Tag Archives: Warwickshire

CWG: Guardsman Arthur Baguley

Guardsman Arthur Baguley

Arthur George Baguley was born in the autumn of 1897 in Warwick, and was one of six children to George and Rosa Baguley. George was a journeyman butcher who had moved his family to Frome, Somerset, by the time Arthur was three years old. George died in 1908, leaving Rosa to raise the younger members of her family alone.

Little information about Arthur’s life remains, and the only other documents that can be directly connected to him relate to his passing towards the end of the war. These confirm that he enlisted as a Guardsman in the Coldstream Guards at some point after April 1918.

Based in barracks in Hampshire, Guardsman Baguley was admitted to the Connaught Hospital in Aldershot, suffering from infective endocarditis, a bacterial infection of the heart. Sadly, he succumbed to the illness, passing away on 13th September 1918, aged just 20 years old.

Arthur George Baguley’s body was brought back to Somerset for burial. He was laid to rest in the graveyard of St John the Baptist Church, Midsomer Norton, where his mother was living by that point.

Guardsman Arthur Baguley
(from ancestry.co.uk)

CWG: Private Henry Underhill

Private Henry Underhill

Henry Thomas Underhill is one of those people whose lives are lost to time. Details of his early life were difficult to track down, but snippets helped unlock some of the mystery.

In late October 1914, a number of Somerset newspapers gave the following report:

Soldier’s Sudden Death

The West Somerset Coroner held an enquiry at Taunton Barracks on Saturday afternoon relative to the death of Private Henry Thomas Underhill, aged 44, of Street, which took place on Wednesday [14th October 1914].

Deceased was talking to Private TF Davis on a landing in the barracks, when he reeled and, throwing up his arms, fell heavily to the ground, his head striking the floor.

Major Stalkartt, RAMC, was at once summoned, but he found that life was extinct. He afterwards made a post mortem examination, which revealed fatty degeneration of the heart, with a fracture of the bae of the skull. The doctor considered that death was due to heart failure, and that the skull was fractured in falling to the ground.

The deceased was accorded a military funeral at St Mary’s Cemetery the same afternoon. He was an old member of the Somerset Light Infantry, which he recently re-joined on account of the war.

Wells Journal: Friday 23rd October 1914

Private Underhill’s pension record confirms that he was married to a woman called Mary Ann and that the couple had had a daughter, Beatrice Kate Lavinia Underhill, who had been born in December 1906. While searching for Henry directly drew too many variables to provide any certainty, his daughter proved the key to unlock his story.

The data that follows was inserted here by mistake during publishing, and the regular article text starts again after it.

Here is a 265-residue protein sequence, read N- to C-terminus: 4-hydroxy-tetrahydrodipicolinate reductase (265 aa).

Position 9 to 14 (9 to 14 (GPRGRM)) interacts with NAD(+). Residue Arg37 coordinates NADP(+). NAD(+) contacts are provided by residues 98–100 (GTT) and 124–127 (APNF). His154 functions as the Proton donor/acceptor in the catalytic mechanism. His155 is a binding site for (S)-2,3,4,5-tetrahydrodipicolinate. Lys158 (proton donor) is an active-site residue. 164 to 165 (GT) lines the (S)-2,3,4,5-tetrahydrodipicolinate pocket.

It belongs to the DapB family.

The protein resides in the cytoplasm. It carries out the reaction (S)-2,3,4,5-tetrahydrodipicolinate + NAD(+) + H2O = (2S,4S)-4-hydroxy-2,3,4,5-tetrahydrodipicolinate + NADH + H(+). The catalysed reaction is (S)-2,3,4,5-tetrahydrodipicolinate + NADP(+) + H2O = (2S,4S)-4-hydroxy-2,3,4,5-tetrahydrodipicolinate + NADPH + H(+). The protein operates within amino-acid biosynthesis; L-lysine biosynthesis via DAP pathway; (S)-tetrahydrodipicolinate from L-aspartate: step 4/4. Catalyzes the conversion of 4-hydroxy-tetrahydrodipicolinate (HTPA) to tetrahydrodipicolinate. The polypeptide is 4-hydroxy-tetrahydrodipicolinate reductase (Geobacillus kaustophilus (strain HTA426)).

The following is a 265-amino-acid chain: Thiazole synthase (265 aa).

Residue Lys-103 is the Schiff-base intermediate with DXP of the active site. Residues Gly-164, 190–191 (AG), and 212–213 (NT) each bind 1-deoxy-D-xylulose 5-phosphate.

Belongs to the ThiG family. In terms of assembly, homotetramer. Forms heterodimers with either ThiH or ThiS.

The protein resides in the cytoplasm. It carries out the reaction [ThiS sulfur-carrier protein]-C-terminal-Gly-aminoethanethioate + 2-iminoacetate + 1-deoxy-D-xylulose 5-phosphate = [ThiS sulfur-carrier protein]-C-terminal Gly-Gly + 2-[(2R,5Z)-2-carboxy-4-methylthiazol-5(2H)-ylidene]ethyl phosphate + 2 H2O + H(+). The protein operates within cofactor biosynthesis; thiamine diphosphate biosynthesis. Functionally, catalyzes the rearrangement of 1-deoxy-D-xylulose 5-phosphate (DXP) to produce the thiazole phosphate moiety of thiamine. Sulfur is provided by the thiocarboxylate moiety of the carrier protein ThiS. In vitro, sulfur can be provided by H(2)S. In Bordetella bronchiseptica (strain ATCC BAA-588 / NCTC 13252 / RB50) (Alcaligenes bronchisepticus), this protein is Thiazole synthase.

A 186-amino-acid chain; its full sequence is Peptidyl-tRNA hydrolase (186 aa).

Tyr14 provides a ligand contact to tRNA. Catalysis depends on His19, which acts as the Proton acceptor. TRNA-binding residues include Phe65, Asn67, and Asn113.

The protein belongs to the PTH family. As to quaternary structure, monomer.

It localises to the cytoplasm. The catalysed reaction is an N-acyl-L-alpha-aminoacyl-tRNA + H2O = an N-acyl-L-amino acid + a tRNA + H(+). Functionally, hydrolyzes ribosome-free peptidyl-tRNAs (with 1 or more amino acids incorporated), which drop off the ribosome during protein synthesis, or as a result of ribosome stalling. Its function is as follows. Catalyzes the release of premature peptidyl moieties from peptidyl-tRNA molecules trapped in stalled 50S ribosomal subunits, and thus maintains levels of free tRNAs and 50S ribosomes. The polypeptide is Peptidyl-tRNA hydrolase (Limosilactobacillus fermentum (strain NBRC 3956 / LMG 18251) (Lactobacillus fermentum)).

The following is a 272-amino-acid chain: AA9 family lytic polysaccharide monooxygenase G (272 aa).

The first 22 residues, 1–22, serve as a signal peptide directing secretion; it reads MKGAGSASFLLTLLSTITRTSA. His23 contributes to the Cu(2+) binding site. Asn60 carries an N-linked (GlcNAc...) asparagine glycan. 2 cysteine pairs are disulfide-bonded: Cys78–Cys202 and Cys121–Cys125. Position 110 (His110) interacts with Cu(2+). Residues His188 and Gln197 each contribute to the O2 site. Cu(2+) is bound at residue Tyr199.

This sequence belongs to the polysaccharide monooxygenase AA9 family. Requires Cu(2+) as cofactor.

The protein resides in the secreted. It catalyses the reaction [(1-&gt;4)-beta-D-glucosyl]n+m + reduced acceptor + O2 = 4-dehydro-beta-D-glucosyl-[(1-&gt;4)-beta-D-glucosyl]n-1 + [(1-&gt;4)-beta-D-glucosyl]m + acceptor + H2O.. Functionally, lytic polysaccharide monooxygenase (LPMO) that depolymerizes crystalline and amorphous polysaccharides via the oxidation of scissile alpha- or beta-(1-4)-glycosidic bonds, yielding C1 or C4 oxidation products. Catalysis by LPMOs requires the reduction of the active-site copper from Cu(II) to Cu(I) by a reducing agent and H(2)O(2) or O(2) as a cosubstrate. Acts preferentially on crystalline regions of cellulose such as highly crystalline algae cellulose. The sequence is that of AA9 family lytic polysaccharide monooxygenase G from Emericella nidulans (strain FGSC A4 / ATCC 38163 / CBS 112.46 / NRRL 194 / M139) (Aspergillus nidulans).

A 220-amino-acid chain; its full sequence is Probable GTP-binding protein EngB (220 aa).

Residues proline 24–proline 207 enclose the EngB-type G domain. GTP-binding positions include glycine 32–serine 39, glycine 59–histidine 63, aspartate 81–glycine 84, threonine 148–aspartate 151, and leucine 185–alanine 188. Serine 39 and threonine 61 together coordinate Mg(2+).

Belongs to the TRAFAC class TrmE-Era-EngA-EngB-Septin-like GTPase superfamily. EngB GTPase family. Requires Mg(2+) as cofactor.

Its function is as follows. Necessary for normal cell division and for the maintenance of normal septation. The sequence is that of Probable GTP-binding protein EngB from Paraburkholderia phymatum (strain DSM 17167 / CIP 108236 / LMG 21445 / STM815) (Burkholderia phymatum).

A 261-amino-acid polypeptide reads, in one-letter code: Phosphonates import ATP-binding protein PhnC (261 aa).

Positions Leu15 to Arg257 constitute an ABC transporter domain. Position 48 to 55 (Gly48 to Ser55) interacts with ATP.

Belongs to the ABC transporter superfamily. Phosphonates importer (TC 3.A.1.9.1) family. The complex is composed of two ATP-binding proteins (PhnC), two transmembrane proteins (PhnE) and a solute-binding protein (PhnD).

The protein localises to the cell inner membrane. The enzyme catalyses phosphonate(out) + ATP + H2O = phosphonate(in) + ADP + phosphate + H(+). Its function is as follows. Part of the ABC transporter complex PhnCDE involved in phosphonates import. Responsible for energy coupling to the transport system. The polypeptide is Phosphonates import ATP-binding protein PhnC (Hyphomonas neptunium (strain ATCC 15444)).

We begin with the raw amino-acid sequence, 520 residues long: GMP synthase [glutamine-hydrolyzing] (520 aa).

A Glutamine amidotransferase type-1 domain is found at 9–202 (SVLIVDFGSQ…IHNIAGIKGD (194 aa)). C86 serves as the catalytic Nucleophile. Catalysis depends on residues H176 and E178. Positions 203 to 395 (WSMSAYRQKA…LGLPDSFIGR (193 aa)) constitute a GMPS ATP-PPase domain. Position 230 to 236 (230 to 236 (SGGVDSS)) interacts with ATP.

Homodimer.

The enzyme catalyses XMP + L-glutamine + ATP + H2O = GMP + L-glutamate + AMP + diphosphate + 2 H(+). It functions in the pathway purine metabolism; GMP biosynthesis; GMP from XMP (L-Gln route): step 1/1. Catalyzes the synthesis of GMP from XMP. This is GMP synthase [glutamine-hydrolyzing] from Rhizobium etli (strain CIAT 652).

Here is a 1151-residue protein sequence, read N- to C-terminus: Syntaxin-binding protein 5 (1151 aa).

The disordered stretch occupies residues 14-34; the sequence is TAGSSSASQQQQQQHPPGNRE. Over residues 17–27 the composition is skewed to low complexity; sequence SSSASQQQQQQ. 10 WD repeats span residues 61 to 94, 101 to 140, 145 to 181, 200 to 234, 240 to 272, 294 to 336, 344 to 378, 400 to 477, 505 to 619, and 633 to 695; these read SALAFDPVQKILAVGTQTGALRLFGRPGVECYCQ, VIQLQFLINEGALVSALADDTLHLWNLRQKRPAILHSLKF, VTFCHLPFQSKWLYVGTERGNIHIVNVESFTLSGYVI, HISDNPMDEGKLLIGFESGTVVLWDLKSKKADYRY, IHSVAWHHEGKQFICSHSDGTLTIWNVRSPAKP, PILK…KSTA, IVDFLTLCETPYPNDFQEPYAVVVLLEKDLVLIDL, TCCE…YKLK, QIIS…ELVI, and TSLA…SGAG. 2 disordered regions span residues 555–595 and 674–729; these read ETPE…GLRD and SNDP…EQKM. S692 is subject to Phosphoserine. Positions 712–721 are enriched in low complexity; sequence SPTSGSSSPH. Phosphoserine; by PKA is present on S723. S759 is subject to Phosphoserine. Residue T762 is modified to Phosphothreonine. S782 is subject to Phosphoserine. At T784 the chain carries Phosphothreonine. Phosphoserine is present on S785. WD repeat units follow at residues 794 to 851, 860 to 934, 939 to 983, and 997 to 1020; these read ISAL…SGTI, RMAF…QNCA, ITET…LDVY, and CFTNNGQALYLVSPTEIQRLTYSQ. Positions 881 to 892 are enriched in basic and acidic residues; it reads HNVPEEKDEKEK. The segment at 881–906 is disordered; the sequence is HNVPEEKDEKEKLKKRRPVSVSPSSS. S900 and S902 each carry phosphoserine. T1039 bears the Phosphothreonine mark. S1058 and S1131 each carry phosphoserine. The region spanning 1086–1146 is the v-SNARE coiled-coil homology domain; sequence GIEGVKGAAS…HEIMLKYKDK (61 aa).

Henry Thomas Underhill was born in the summer of 1860. One of nine children, his parents were William Underhill and his wife Elizabeth, who was also known as Betsy. William worked as a clerk for a button maker, and the family lived in Birmingham, which, at the time, was in Warwickshire.

When he left school, Henry found work as a ‘brass tube drawer’, making the metal tubes, using a die. He found love too, and, on 13th March 1881, aged just 20, he married Emma Howner. The couple went on to have a son, Ernest, in 1889 although, from the documentation about him, it seems likely that he passed away when only a toddler. Further tragedy was to strike Henry, when Emma also died in 1890, aged just 30 years old.

It may have been around this time that Henry found a focus in military service; he does not appear in the 1891 census and the next set of documentation for him dates from 1900.

It’s at this point that Henry married for a second time. Mary Ann Kelly was seventeen years younger than her new husband, and was the daughter of a carpenter from Solihull. Her father, Michael, had died when she was only a teenager, and she lived with her mother, Lavinia, helping to support her.

Henry’s previous experience with metalwork – and probably his time in the military – found him employment making gun components. The 1901 census finds him and Mary living in Yardley, to the east of Birmingham, with Lavinia and Mary’s younger brother William.

This was obviously a suitable and convenient arrangement; the next census, in 1911, shows the family still living together. By this time, Lavinia was still the head of the household, and shared her home with daughter Mary, Henry and four-year-old Beatrice; son William, his wife Ada and their new-born son, William. Making up the household on Census Day was a visitor, Amy.

War was on the horizon, and this is where we return to the initial new report about Private Underhill. It is likely that Henry had re-enlisted – or at least been called back up – as soon as hostilities broke out. Sadly, his service was not to be a long one, as he suffered the fatal heart attack within a couple of months of the start of the war. Private Underhill was 54 years old at the time of his death.

Henry Thomas Underhill’s body was buried in St Mary’s Cemetery in Taunton, Somerset.